DIAL-ed IN: Our Diversity in Arts Leadership Fellows' Inspiring Projects
Updated: Nov 17, 2021
Metro Arts was honored that Nashville was chosen as a 2020 host city for Americans for the Arts' 25-year-old Diversity in Arts Leadership (DIAL) program. Nashville was only the fourth U.S. city to host the fellowship, which started in New York City and later expanded to New Jersey and to Des Moines, Iowa.
At Metro Arts, we were excited for the opportunity to match undergraduate students from backgrounds traditionally untapped in arts leadership with placements in our city's dynamic arts organizations. However, because of the global COVID-19 pandemic, the program shifted from in-person placements at local cultural institutions to an in-depth, online curriculum, adapted from our Racial Equity in Arts Leadership program with Vanderbilt University's Curb Center for Arts, Enterprise and Public Policy. The curriculum was designed to support the fellows as leaders in arts administration and in equity practices. Their fellowships culminated with artistic project presentations, many of which we're thrilled to share with you now.
KeShawn Mellon wrote his spoken-word poem, "When I Was 12 Years Old," over the summer of protests: "(George) Floyd’s murder often reminds me as a young, black man that there are no exceptions for people like me. That no matter how innocent, the murder of black folk is still going to happen. If George Floyd didn’t teach me that, Breonna Taylor did. The fact that her murderers are still free right now is unspeakable. She had goals. Dreams. Aspirations. She was working hard in life. She was a person, like the rest of us, asleep in her own bed. Yet, there’s been no justice. Make it make sense. The amount of murdered black people that can appear on a list is breathtaking. It’s painful knowing that even if I did innocent, my murderers still have the ability to walk freely. Elijah McClain taught me that. The protest that have been happening are needed. They are essential. If they don’t fight, who will?"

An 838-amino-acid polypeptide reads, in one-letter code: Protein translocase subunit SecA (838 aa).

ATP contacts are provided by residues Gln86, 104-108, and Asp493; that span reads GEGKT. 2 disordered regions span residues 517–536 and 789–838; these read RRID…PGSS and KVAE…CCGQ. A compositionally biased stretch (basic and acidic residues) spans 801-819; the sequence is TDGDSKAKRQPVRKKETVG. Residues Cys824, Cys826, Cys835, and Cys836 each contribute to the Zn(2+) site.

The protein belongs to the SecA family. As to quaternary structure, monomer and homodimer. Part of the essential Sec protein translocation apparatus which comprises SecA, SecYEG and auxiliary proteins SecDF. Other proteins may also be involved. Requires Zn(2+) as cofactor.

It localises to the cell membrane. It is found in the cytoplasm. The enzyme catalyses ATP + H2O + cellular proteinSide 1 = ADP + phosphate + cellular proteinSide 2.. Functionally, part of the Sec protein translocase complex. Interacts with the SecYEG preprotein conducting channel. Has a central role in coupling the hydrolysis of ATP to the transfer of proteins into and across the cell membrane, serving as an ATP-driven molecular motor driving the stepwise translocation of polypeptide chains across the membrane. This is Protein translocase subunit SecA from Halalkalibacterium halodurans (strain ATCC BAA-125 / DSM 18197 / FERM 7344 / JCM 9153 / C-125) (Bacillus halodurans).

The mission of fellow Ashley Betances’ AristaX website is to teach and introduce fellow artists and the general population to Latinx art and culture.
Ashley is also the cofounder of Aria Entertainment, a company made by artists, for artists, to promote, fund, and create for underprivileged artists and communities, such as those who are minorities, those who are disabled, those who are considered immigrants, and more.
Theresa-Xuan Bui wrote the poem, “At Ease,” which she performed and spoke about at an artist talk with the Washington Project for the Arts.
Fellow Faith Lynn Daccion created Sa Bahay: A Filipinx Talent Showcase, “created to highlight six Filipinx-Identifying artists and to garner support for the nonprofit organization EmbraceRace. All of the performers either pursue art or are art advocates and enthusiasts.”
Neaco Fox launched The Growing Art Collective online, with the mission of asking “artists and art practitioners from underrepresented communities questions and provide them a platform to tackle these issues based on their own ideas, knowledge, and lived experiences. Their response takes the form of any art form, such as dance, digital art, photography, poetry, etc. We believe that listening to diverse voices allows our audience to learn from individuals they may not have the chance to engage with on a regular basis, and, as a result, grow from these conversations. the growing art collective creates community and conversation through art.”
Akiylah Hargrove created “reFUELING" to document the stories of “young Black artists as they fuel and sustain their artistry during this historical time,” featuring artists from Atlanta; Charlotte, NC; Washington, DC; New York City; Newark, NJ; Lexington, KY; Athens, OH; and Berlin, Germany.
Cristal Seda established Arte a lo Boricua, social media accounts for the support and promotion of Puerto Rican visual artists.
Charis Shin’s short story “Limoncello” is narrated by a child who represents those “growing up today– in the midst of a global pandemic, and in a nation that has politicized just about everything over the decades. I wanted to capture that feeling of "in-betweenness,” of being simultaneously too young and old enough to understand the gravity of situations. I wanted to celebrate the childlike spirit that is too often chalked up as naivete but is more often than not simply a perspective that has yet to become jaded.”
Fellows Faith Brianna Duncombe and Elena Sanchez are using their DIAL experiences to build arts support in their local communities.
To learn more about the DIAL program, visit Americans for the Arts' site.